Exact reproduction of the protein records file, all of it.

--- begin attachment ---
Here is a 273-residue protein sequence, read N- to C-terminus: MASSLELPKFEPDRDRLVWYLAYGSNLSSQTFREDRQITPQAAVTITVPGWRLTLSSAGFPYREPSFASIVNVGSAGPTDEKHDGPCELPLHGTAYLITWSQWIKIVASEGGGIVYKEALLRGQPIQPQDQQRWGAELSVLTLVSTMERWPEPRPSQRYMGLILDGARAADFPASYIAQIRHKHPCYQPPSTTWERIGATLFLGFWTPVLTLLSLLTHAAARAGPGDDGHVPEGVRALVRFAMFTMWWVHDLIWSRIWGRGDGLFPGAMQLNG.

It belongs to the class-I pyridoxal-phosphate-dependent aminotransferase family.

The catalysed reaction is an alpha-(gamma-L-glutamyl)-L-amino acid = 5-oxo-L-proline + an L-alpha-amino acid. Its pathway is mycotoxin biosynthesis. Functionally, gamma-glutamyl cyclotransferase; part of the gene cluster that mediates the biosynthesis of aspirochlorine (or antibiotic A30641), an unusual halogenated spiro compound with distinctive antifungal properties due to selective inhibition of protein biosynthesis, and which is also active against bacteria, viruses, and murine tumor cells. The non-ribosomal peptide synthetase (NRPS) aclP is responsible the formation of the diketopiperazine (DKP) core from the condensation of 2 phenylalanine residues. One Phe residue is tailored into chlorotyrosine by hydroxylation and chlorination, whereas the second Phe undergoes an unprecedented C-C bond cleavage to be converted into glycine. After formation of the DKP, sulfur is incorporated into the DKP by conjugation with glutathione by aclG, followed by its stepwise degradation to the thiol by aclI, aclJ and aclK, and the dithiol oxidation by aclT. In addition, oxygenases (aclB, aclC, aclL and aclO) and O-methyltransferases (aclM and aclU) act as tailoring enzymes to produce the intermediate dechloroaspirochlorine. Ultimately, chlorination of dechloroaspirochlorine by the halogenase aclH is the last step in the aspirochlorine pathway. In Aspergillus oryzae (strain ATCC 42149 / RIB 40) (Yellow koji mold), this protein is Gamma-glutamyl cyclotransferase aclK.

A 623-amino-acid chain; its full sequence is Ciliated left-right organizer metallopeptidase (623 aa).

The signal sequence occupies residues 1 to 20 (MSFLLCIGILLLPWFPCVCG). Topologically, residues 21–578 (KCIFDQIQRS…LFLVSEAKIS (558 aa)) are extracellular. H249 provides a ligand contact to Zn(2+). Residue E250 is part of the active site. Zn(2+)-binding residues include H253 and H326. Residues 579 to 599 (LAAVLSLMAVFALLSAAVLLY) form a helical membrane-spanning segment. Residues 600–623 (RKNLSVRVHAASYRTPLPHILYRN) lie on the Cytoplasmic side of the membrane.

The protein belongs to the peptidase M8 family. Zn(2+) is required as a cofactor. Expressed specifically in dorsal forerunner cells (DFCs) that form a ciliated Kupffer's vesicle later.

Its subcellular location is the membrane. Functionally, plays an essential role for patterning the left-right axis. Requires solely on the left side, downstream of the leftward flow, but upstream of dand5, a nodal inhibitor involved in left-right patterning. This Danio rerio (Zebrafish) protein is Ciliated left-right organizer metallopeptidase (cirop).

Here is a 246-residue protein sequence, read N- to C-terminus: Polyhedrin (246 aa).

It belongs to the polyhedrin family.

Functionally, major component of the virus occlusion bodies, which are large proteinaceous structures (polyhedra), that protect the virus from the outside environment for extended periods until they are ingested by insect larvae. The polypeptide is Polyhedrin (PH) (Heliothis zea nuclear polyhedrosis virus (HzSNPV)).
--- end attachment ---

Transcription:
Here is a 273-residue protein sequence, read N- to C-terminus: MASSLELPKFEPDRDRLVWYLAYGSNLSSQTFREDRQITPQAAVTITVPGWRLTLSSAGFPYREPSFASIVNVGSAGPTDEKHDGPCELPLHGTAYLITWSQWIKIVASEGGGIVYKEALLRGQPIQPQDQQRWGAELSVLTLVSTMERWPEPRPSQRYMGLILDGARAADFPASYIAQIRHKHPCYQPPSTTWERIGATLFLGFWTPVLTLLSLLTHAAARAGPGDDGHVPEGVRALVRFAMFTMWWVHDLIWSRIWGRGDGLFPGAMQLNG.

It belongs to the class-I pyridoxal-phosphate-dependent aminotransferase family.

The catalysed reaction is an alpha-(gamma-L-glutamyl)-L-amino acid = 5-oxo-L-proline + an L-alpha-amino acid. Its pathway is mycotoxin biosynthesis. Functionally, gamma-glutamyl cyclotransferase; part of the gene cluster that mediates the biosynthesis of aspirochlorine (or antibiotic A30641), an unusual halogenated spiro compound with distinctive antifungal properties due to selective inhibition of protein biosynthesis, and which is also active against bacteria, viruses, and murine tumor cells. The non-ribosomal peptide synthetase (NRPS) aclP is responsible the formation of the diketopiperazine (DKP) core from the condensation of 2 phenylalanine residues. One Phe residue is tailored into chlorotyrosine by hydroxylation and chlorination, whereas the second Phe undergoes an unprecedented C-C bond cleavage to be converted into glycine. After formation of the DKP, sulfur is incorporated into the DKP by conjugation with glutathione by aclG, followed by its stepwise degradation to the thiol by aclI, aclJ and aclK, and the dithiol oxidation by aclT. In addition, oxygenases (aclB, aclC, aclL and aclO) and O-methyltransferases (aclM and aclU) act as tailoring enzymes to produce the intermediate dechloroaspirochlorine. Ultimately, chlorination of dechloroaspirochlorine by the halogenase aclH is the last step in the aspirochlorine pathway. In Aspergillus oryzae (strain ATCC 42149 / RIB 40) (Yellow koji mold), this protein is Gamma-glutamyl cyclotransferase aclK.

A 623-amino-acid chain; its full sequence is Ciliated left-right organizer metallopeptidase (623 aa).

The signal sequence occupies residues 1 to 20 (MSFLLCIGILLLPWFPCVCG). Topologically, residues 21–578 (KCIFDQIQRS…LFLVSEAKIS (558 aa)) are extracellular. H249 provides a ligand contact to Zn(2+). Residue E250 is part of the active site. Zn(2+)-binding residues include H253 and H326. Residues 579 to 599 (LAAVLSLMAVFALLSAAVLLY) form a helical membrane-spanning segment. Residues 600–623 (RKNLSVRVHAASYRTPLPHILYRN) lie on the Cytoplasmic side of the membrane.

The protein belongs to the peptidase M8 family. Zn(2+) is required as a cofactor. Expressed specifically in dorsal forerunner cells (DFCs) that form a ciliated Kupffer's vesicle later.

Its subcellular location is the membrane. Functionally, plays an essential role for patterning the left-right axis. Requires solely on the left side, downstream of the leftward flow, but upstream of dand5, a nodal inhibitor involved in left-right patterning. This Danio rerio (Zebrafish) protein is Ciliated left-right organizer metallopeptidase (cirop).

Here is a 246-residue protein sequence, read N- to C-terminus: Polyhedrin (246 aa).

It belongs to the polyhedrin family.

Functionally, major component of the virus occlusion bodies, which are large proteinaceous structures (polyhedra), that protect the virus from the outside environment for extended periods until they are ingested by insect larvae. The polypeptide is Polyhedrin (PH) (Heliothis zea nuclear polyhedrosis virus (HzSNPV)).